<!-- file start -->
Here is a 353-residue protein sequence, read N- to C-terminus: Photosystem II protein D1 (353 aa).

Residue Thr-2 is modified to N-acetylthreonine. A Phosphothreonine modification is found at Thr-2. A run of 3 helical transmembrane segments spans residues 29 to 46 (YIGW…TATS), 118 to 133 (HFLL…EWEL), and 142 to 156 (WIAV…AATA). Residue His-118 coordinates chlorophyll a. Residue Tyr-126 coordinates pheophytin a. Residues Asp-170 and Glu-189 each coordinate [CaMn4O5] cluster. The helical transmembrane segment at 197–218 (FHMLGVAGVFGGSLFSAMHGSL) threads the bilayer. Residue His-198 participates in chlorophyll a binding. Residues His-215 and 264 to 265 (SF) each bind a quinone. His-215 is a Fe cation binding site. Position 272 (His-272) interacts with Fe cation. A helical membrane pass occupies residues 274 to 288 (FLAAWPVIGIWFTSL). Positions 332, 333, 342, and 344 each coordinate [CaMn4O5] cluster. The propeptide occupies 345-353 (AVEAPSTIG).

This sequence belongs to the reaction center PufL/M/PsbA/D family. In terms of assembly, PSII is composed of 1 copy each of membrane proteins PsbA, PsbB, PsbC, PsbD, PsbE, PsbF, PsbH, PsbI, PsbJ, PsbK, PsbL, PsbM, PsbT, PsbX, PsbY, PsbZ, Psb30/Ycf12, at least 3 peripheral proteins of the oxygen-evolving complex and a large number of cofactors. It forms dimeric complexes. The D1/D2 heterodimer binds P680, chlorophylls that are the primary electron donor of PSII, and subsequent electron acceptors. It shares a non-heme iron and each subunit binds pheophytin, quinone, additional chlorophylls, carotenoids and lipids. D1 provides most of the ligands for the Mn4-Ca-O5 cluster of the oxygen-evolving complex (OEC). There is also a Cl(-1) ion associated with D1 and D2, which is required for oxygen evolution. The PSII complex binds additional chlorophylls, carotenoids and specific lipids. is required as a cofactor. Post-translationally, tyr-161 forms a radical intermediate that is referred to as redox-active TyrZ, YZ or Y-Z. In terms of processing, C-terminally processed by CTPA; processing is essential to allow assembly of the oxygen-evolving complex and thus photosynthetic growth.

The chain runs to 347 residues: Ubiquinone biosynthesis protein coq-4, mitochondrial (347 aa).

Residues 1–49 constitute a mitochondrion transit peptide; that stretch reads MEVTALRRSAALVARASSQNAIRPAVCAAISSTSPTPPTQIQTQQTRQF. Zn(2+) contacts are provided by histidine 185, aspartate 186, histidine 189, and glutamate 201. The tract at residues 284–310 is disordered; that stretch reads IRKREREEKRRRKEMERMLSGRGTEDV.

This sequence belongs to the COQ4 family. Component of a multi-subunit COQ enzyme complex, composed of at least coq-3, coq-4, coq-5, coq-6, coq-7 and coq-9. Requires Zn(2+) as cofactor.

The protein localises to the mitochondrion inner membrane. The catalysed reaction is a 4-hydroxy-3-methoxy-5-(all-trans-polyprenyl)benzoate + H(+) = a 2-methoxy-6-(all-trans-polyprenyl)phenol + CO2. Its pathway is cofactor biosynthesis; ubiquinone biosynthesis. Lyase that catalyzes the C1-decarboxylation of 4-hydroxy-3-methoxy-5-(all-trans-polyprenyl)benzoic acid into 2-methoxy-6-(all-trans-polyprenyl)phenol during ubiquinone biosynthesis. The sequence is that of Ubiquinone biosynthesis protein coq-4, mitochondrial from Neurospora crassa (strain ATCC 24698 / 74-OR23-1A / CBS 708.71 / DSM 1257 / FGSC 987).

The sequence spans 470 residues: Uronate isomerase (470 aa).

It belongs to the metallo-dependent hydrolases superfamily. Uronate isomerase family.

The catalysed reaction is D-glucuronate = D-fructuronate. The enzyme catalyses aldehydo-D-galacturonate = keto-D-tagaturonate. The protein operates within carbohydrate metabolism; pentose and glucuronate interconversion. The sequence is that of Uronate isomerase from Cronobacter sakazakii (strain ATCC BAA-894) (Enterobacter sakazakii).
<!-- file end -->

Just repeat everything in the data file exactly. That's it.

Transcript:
Here is a 353-residue protein sequence, read N- to C-terminus: Photosystem II protein D1 (353 aa).

Residue Thr-2 is modified to N-acetylthreonine. A Phosphothreonine modification is found at Thr-2. A run of 3 helical transmembrane segments spans residues 29 to 46 (YIGW…TATS), 118 to 133 (HFLL…EWEL), and 142 to 156 (WIAV…AATA). Residue His-118 coordinates chlorophyll a. Residue Tyr-126 coordinates pheophytin a. Residues Asp-170 and Glu-189 each coordinate [CaMn4O5] cluster. The helical transmembrane segment at 197–218 (FHMLGVAGVFGGSLFSAMHGSL) threads the bilayer. Residue His-198 participates in chlorophyll a binding. Residues His-215 and 264 to 265 (SF) each bind a quinone. His-215 is a Fe cation binding site. Position 272 (His-272) interacts with Fe cation. A helical membrane pass occupies residues 274 to 288 (FLAAWPVIGIWFTSL). Positions 332, 333, 342, and 344 each coordinate [CaMn4O5] cluster. The propeptide occupies 345-353 (AVEAPSTIG).

This sequence belongs to the reaction center PufL/M/PsbA/D family. In terms of assembly, PSII is composed of 1 copy each of membrane proteins PsbA, PsbB, PsbC, PsbD, PsbE, PsbF, PsbH, PsbI, PsbJ, PsbK, PsbL, PsbM, PsbT, PsbX, PsbY, PsbZ, Psb30/Ycf12, at least 3 peripheral proteins of the oxygen-evolving complex and a large number of cofactors. It forms dimeric complexes. The D1/D2 heterodimer binds P680, chlorophylls that are the primary electron donor of PSII, and subsequent electron acceptors. It shares a non-heme iron and each subunit binds pheophytin, quinone, additional chlorophylls, carotenoids and lipids. D1 provides most of the ligands for the Mn4-Ca-O5 cluster of the oxygen-evolving complex (OEC). There is also a Cl(-1) ion associated with D1 and D2, which is required for oxygen evolution. The PSII complex binds additional chlorophylls, carotenoids and specific lipids. is required as a cofactor. Post-translationally, tyr-161 forms a radical intermediate that is referred to as redox-active TyrZ, YZ or Y-Z. In terms of processing, C-terminally processed by CTPA; processing is essential to allow assembly of the oxygen-evolving complex and thus photosynthetic growth.

The chain runs to 347 residues: Ubiquinone biosynthesis protein coq-4, mitochondrial (347 aa).

Residues 1–49 constitute a mitochondrion transit peptide; that stretch reads MEVTALRRSAALVARASSQNAIRPAVCAAISSTSPTPPTQIQTQQTRQF. Zn(2+) contacts are provided by histidine 185, aspartate 186, histidine 189, and glutamate 201. The tract at residues 284–310 is disordered; that stretch reads IRKREREEKRRRKEMERMLSGRGTEDV.

This sequence belongs to the COQ4 family. Component of a multi-subunit COQ enzyme complex, composed of at least coq-3, coq-4, coq-5, coq-6, coq-7 and coq-9. Requires Zn(2+) as cofactor.

The protein localises to the mitochondrion inner membrane. The catalysed reaction is a 4-hydroxy-3-methoxy-5-(all-trans-polyprenyl)benzoate + H(+) = a 2-methoxy-6-(all-trans-polyprenyl)phenol + CO2. Its pathway is cofactor biosynthesis; ubiquinone biosynthesis. Lyase that catalyzes the C1-decarboxylation of 4-hydroxy-3-methoxy-5-(all-trans-polyprenyl)benzoic acid into 2-methoxy-6-(all-trans-polyprenyl)phenol during ubiquinone biosynthesis. The sequence is that of Ubiquinone biosynthesis protein coq-4, mitochondrial from Neurospora crassa (strain ATCC 24698 / 74-OR23-1A / CBS 708.71 / DSM 1257 / FGSC 987).

The sequence spans 470 residues: Uronate isomerase (470 aa).

It belongs to the metallo-dependent hydrolases superfamily. Uronate isomerase family.

The catalysed reaction is D-glucuronate = D-fructuronate. The enzyme catalyses aldehydo-D-galacturonate = keto-D-tagaturonate. The protein operates within carbohydrate metabolism; pentose and glucuronate interconversion. The sequence is that of Uronate isomerase from Cronobacter sakazakii (strain ATCC BAA-894) (Enterobacter sakazakii).